Back to menu


After c. 250 AD no new store buildings (horrea) were built near the Tiber, and existing horrea were not restored or modified. From an unknown point in time the streets in this part of town were raised with building rubble, rubbish and sherds, found by the excavators on top of the basalt blocks of the streets. Sometimes several layers had been placed on top of each other. The excavators report "terra battuta" on top of each layer, "rammed earth", so it seems that the raised streets were still being used as such, although of course there was no question anymore of proper water-supply and -drainage.

In the north-west part of town the phenomenon is documented in front of the Horrea Epagathiana (I,VIII,3). Here the height of the layer is 0.70. Collapsed walls were found on top. Furthermore around the Domus di Amore e Psiche (I,IV,5), with a height of 1 to 2 metres. The layers were also found to the north-east of the Forum. In front of the Caseggiato dei Molini, on Via dei Molini, the height varies from 2.20 to more than 3 metres. Here the layers are on top of collapsed walls. The layers were found on Via dei Balconi and Via di Diana, 2 to 5 metres high. Here many sherds of amphorae had been dumped on top of the basalt blocks of the street, creating a layer 1.5 metres high, covering the width of the street. Dumped sherds were however also found on top of collapsed masonry. The layers were furthermore found inside the Insula dei Dipinti (I,IV), both in the interior of the buildings and in the garden around which they are arranged. The layers were found in front of the theatre, partly resulting from a fire, 1.5 metres high, with collapsed walls on top. On the north part of Via delle Corporazioni the height was 1.45, on the south part 0.35, with collapsed walls of the theatre on top.

Collapsed masonry on Via dei Balconi, 1916. In the background is the museum.
NSc 1916, p. 142, fig. 2.

The street seen today. In the background is the museum. Photograph: Jan Theo Bakker.

The raising was not restricted to the north part of town. Layers similar to those near the Tiber were found on Via del Sabazeo, in the south-east part of the city. In the rooms along this road many traces of a fire were found, on top of coins from the second and third century, perhaps more evidence of an earthquake. On a street near the Christian Basilica di Pianabella, much further to the south, a succession of layers was found reaching a height of 0.80 to 1 metre, created from c. 350 AD to the early seventh century. On top collapsed tombs were found. Here the earthquake of 346 AD comes to mind. A filling of sherds and bricks was found in the Sacello delle Tre Navate (III,II,12), a shrine to the east of the Caseggiato degli Aurighi (III,X,1), in the central part of the city. In the Casa delle Volte Dipinte (III,V,1) a ceiling with beautiful paintings was found intact. The room could be entered by the excavators through a window, after which they climbed on a filling, the composition of which unfortunately is not described.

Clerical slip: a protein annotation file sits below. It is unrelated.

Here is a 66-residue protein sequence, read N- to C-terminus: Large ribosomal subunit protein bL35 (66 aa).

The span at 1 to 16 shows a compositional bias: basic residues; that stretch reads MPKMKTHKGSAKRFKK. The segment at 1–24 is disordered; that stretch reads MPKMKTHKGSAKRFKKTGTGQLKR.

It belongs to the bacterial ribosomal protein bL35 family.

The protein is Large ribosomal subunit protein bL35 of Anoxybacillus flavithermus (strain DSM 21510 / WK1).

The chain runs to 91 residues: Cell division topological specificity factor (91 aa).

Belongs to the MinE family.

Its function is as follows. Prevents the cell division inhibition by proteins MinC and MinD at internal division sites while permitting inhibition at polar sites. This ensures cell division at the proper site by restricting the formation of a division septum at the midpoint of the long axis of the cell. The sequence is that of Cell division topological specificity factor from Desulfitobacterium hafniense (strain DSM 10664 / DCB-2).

All in all hundreds of metres of street (often seven metres wide) were raised in this way. The precise extent is unknown, because of a lack of detail in the excavation reports. On and around Via dei Balconi Guido Calza noted an almost complete absence of bricks in the layers, i.e. of the building material of the upper floors. He suggests that upper floors were torn down in late antiquity, for the collection of bricks. We now know there was no need to tear down the walls: earthquakes made them collapse. The bricks would have been reused in the south part of Ostia, where wealthy dwellings (domus) were installed, and especially in Portus.

We know little about the chronology of these layers. In some layers many amphorae from the middle of the fourth century were identified. In others coins were found of Claudius II Gothicus (268-270) and Maxentius (306-312). It is hard to believe that the raising continued substantially after the first quarter of the fifth century, when the last significant building activity took place in Ostia.

Where did all the material come from and why was it dumped inside the city, instead of the swamp to the east of the city, where much of the rubble resulting from the fire in Rome in 64 AD had been dumped? The raising along the Tiber may have been a protection against Tiber floodings, even though recent geological research has shown that there was only a small sea level rise in the Imperial period. It is interesting however, that the layers are also encountered in the south part of the city, far from the Tiber. It looks as if the high level was not so much protection, but a new ground floor- and street-level, created because the entire city was periodically flooded. Presumably the rubble resulted, at least partly, from the various earthquakes. On the other hand the presence of sherds of amphorae seems to point to continued commercial activity. Partly we may have here an Ostian "Monte Testaccio", created when there was still economic activity, but far less than in the second century. In the 1990's a building with buried storage jars (dolia defossa) was found in a trench near the museum, i.e. near the Tiber. Pottery indicates that activities took place here until the early fifth century. The Tiber was still navigable, albeit with difficulty. We should also not forget the nearby salt-pans, the most important source of salt in central Italy.